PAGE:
Going for Gold: How 3 Second-Generation Immigrants Are Making Olympic History

Since their inception, the Olympic Games have served as a platform for congenial international cooperation based on a mutual appreciation for sports, athletes, and their well-honed skills. The games foster national pride in both the competitors and the audience and allow nations the opportunity to set aside their differences and enjoy a spectacle of blended cultures. This year’s Winter Games in Pyeongchang, South Korea are no different, and have seen incredible feats of athleticism from all participating nations, but the stories of several of Team USA’s star athletes are catching special attention, in light of the United States’ current divisive debate on what, and who truly makes America great.


Chloe-Kim-Ladies-Halfpipe-Gold-Medal-2018Several of the American competitors who have shone the brightest this year are, in fact, new Americans; second-generation immigrants whose parents risked it all, often coming to the United States with next to nothing but a dream of something better, or who made that harrowing journey themselves.

Chloe Kim Achieves the “American Dream”

One of these athletes, Chloe Kim, a prodigy snowboarder who, at only 17 years old, just won a gold medal for Team USA in the women’s snowboard halfpipe, is the daughter of a South Korean. In 1982, her father arrived in the United States with just $800 cash, never dreaming that his daughter would one day achieve such an honor. He worked a series of minimum wage jobs, finally scraping together the money to study engineering in Southern California. From the time Chloe was born, he fostered her talents, even sacrificing his engineering career to allow her to pursue her dreams as he once pursued his. In response to Chloe’s stunning win, he exclaimed, “The dream came true. The American dream!” Chloe tearfully acknowledged her dad’s sacrifice after her big win, saying that she couldn’t imagine, “leaving your life behind and chasing this dream with your kid.” Chloe and her father are glowing examples of what the United States represents to many people around the world: a place where true greatness can be achieved by those willing to do what it takes to pursue it.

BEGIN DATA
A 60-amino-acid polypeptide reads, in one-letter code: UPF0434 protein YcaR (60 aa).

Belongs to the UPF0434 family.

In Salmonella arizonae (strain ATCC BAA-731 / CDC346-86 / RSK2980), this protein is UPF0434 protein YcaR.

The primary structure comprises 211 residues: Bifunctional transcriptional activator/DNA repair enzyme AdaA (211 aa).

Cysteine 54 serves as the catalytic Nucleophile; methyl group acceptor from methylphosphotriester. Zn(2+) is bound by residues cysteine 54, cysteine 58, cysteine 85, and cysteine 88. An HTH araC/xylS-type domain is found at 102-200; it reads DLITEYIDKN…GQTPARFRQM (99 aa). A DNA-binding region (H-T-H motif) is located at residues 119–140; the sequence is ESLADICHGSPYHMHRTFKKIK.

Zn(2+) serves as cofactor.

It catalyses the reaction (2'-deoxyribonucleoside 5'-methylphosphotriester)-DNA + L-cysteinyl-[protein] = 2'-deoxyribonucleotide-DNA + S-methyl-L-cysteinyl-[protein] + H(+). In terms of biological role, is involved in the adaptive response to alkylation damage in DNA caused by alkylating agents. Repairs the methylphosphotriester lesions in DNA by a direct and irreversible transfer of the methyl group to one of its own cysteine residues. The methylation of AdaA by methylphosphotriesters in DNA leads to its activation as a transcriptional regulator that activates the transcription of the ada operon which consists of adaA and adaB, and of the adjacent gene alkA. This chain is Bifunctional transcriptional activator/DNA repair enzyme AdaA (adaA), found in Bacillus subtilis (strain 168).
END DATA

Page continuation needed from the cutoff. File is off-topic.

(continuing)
Mirai Nagasu Makes History

Sometimes, the children of immigrants grow up to be history makers. Such is the case for Mirai Nagasu, the first American female figure skater to land the challenging triple axel at the Olympics. Mirai’s parents are Japanese immigrants who own a Japanese restaurant in Arcadia, California, but who are not U.S. citizens. While their daughter competed for her bronze medal, they were hard at work in their restaurant, but they plan to close for the first time in years to celebrate Mirai’s incredible achievement. Mirai’s parents are dedicated business owners, and her father’s artistry as a sushi chef inspired her to pursue an art all her own. She spent much of her time as a child in her parents’ restaurant, often sleeping in the closet and snacking on sushi when they could not afford a babysitter and dreamed of becoming an athlete like fellow Olympian figure skater Michelle Kwan, who is also the daughter of restaurant-owning immigrants.